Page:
A more upbeat pre-holiday feeling at the end of 2020 was soon dispelled by the news of more contagious Covid-19 variants and we faced a far bleaker start to 2021 than anticipated.
However, I am cautiously optimistic that a successful vaccine rollout will enable the government and all economic sectors to turn their attention to rebuilding and recovery. The government and actors in the UK economy can’t do this without the property sector.
We are a critical partner to the government, our customers and the communities we invest in. That investment shapes the physical fabric of this country, supporting most, if not all, businesses and the quality of life in local communities, and will underpin the government’s ambition to build back better.
Given the way the government has not only failed to support the sector but has acted against its interests in the past few months, it would be easy to say it does not understand us. I don’t agree – but I do think it can take us for granted and assume that not only will we be resilient in a crisis, but whatever the impact of that crisis, investment will continue to be attracted into UK property.
That thinking led to the moratorium on evictions – that and the unwelcome truth for all of us who are proud to be part of the property sector that not all landlords were behaving responsibly and seeking to support tenants in distress.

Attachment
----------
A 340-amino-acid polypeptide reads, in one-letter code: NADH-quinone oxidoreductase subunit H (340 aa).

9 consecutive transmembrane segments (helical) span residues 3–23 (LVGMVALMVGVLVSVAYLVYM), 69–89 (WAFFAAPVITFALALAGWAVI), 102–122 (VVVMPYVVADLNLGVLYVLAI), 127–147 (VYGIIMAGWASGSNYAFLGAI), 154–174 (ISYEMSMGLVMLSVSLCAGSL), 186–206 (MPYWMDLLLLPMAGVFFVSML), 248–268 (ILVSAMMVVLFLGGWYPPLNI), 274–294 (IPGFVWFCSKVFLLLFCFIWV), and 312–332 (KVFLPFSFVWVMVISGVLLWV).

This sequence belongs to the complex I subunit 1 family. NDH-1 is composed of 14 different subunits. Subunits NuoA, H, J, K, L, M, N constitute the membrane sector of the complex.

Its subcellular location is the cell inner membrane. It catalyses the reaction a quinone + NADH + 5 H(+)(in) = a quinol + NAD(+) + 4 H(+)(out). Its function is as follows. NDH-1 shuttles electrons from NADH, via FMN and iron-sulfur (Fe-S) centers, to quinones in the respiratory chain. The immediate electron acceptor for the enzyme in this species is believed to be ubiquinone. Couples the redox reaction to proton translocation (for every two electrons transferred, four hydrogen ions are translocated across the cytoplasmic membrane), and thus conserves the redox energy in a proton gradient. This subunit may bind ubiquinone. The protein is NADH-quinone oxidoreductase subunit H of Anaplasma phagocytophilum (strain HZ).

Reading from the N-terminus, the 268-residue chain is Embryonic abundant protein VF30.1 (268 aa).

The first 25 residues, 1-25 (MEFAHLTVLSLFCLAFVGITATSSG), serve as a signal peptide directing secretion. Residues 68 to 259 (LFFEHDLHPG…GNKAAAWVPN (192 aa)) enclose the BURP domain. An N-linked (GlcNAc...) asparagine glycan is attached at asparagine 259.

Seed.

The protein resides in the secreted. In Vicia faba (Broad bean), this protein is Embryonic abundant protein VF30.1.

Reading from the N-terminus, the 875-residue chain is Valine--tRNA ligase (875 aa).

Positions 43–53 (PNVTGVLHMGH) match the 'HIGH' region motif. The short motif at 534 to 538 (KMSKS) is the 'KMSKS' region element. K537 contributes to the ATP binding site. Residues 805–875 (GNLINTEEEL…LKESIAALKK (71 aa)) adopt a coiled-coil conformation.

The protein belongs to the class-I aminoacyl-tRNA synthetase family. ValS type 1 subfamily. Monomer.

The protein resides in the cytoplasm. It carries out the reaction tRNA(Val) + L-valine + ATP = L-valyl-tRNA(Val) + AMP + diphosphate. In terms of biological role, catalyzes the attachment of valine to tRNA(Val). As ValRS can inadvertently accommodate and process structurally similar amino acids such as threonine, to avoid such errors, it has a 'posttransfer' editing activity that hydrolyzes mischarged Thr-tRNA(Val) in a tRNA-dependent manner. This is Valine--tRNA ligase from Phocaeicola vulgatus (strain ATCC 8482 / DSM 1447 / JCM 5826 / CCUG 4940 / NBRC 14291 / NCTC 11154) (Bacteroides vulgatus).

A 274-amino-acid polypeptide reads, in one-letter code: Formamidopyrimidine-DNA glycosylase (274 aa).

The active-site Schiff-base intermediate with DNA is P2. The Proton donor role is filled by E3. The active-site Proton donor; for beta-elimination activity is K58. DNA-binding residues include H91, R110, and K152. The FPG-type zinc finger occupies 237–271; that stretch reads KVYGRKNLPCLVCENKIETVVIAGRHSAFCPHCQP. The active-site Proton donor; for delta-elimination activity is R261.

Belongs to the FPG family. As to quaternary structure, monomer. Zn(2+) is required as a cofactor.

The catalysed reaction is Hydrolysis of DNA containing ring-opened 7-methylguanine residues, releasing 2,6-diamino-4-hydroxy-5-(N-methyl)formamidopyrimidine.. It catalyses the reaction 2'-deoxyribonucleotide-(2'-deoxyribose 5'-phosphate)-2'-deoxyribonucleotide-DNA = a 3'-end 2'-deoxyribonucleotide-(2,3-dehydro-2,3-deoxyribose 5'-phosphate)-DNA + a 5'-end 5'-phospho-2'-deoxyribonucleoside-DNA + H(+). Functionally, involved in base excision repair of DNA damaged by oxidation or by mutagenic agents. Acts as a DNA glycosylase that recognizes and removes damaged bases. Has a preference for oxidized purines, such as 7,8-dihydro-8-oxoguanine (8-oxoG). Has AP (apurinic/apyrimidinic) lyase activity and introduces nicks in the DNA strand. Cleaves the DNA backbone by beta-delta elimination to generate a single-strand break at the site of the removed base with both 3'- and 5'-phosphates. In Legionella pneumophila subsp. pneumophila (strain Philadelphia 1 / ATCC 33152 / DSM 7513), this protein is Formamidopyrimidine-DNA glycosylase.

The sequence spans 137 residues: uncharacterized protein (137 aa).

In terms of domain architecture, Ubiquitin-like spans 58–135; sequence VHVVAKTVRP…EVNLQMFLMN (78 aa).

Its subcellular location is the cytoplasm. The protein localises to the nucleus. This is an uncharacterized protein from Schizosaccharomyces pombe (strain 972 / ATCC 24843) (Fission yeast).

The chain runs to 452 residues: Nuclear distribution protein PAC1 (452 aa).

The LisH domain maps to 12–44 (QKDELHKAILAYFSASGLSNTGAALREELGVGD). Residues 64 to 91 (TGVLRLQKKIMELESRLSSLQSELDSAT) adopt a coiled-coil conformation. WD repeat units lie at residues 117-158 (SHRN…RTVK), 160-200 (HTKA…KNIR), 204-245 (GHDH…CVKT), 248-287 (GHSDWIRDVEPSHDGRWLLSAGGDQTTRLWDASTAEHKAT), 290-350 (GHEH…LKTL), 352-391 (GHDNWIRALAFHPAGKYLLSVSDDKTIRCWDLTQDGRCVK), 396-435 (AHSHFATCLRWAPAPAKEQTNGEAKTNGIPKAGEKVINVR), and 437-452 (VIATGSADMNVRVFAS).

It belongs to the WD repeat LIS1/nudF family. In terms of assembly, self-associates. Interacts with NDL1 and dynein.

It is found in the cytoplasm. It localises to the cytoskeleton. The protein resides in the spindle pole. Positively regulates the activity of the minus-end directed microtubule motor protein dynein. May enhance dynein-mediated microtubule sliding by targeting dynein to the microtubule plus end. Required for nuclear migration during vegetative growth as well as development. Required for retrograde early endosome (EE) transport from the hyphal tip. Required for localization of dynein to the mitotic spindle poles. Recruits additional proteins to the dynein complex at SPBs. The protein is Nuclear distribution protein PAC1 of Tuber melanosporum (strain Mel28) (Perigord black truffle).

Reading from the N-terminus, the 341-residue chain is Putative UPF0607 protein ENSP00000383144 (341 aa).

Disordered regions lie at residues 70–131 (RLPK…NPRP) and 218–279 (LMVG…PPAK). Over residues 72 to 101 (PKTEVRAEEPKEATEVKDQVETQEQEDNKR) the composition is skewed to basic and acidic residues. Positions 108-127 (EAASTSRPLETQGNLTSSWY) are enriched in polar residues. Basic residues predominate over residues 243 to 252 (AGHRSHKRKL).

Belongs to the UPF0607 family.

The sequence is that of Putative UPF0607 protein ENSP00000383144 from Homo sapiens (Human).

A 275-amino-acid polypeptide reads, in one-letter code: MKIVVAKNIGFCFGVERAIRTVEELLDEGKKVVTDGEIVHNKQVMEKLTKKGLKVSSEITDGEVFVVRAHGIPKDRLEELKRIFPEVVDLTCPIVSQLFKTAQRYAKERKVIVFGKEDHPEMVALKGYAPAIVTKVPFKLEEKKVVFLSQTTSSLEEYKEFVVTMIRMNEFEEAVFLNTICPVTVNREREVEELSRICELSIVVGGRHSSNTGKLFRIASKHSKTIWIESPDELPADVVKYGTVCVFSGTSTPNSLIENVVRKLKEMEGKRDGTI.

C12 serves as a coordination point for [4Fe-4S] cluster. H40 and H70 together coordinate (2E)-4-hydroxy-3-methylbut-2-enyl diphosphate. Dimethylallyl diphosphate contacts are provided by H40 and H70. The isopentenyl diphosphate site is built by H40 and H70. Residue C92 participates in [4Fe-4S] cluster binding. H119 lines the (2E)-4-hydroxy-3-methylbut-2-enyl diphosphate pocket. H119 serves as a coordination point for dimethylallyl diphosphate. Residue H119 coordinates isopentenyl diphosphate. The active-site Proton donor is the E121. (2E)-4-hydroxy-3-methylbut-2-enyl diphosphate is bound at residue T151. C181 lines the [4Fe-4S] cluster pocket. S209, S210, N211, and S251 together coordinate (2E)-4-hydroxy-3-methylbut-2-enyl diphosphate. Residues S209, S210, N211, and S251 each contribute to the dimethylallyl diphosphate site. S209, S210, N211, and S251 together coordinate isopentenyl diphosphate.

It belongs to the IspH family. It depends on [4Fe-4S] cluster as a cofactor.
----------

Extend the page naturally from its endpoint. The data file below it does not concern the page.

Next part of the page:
However, the government is very aware that some tenants are also behaving badly, with financially sophisticated businesses undermining our sector’s support and abusing an emergency intervention intended for the most vulnerable. The moratorium was rushed and knee-jerk, but after it ends, this abuse will be remembered for much longer.
We must keep our eye on the big picture. Not only are different parts of the market reshaping themselves in light of Covid-19 but many of the policy and legislative fundamentals underpinning our sector are up for debate, from the planning white paper to reviews of landlord-tenant legislation and rights, as well as business rates and building safety.
And the UN Climate Change Conference (COP26) in Glasgow later this year will throw the spotlight on our sector as one of the world’s major carbon emitters.
There is significant opportunity to take responsibility and provide leadership, to be seen and treated as a partner, to the benefit of our businesses, customers, communities and the planet.
The BPF’s Real Estate Social Impact Report, launched in December, showed how seriously our members take their responsibilities, with case studies portraying how since March 2020 our sector has supported customers, residents, charities, communities, the NHS and young homeless people through LandAid.
We need to build on this to showcase an industry committed to delivering on its long-term promise to create positive change, and to enhance the vital role we play in underpinning social wellbeing. That commitment will be much needed in 2021 and beyond.
Melanie Leech is chief executive of the British Property Federation